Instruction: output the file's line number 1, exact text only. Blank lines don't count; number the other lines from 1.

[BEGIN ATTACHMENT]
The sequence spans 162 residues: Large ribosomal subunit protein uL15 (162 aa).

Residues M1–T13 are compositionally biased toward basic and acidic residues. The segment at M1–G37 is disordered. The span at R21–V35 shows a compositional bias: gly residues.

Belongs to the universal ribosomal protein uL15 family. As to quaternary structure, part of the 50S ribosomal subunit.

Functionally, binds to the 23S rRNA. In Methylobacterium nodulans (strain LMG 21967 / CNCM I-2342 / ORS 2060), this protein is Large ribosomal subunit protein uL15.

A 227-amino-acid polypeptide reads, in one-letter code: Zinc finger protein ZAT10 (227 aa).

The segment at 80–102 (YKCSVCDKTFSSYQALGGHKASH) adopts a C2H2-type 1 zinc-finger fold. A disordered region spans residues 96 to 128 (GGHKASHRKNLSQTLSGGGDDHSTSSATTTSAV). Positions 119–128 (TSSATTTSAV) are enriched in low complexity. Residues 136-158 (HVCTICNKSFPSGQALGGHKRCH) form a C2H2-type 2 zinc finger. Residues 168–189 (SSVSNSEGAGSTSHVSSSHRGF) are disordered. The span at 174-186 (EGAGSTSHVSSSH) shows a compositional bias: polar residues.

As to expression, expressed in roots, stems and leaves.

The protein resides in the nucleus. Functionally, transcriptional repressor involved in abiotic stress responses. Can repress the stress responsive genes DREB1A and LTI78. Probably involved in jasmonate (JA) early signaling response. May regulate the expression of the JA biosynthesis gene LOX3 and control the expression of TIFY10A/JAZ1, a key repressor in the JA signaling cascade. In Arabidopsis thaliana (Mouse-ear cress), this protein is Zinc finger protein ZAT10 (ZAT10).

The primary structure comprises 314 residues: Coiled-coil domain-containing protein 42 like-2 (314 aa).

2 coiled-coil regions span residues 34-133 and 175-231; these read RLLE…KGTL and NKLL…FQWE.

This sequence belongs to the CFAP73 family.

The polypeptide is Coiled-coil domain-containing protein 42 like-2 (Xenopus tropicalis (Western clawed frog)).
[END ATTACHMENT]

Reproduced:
The sequence spans 162 residues: Large ribosomal subunit protein uL15 (162 aa).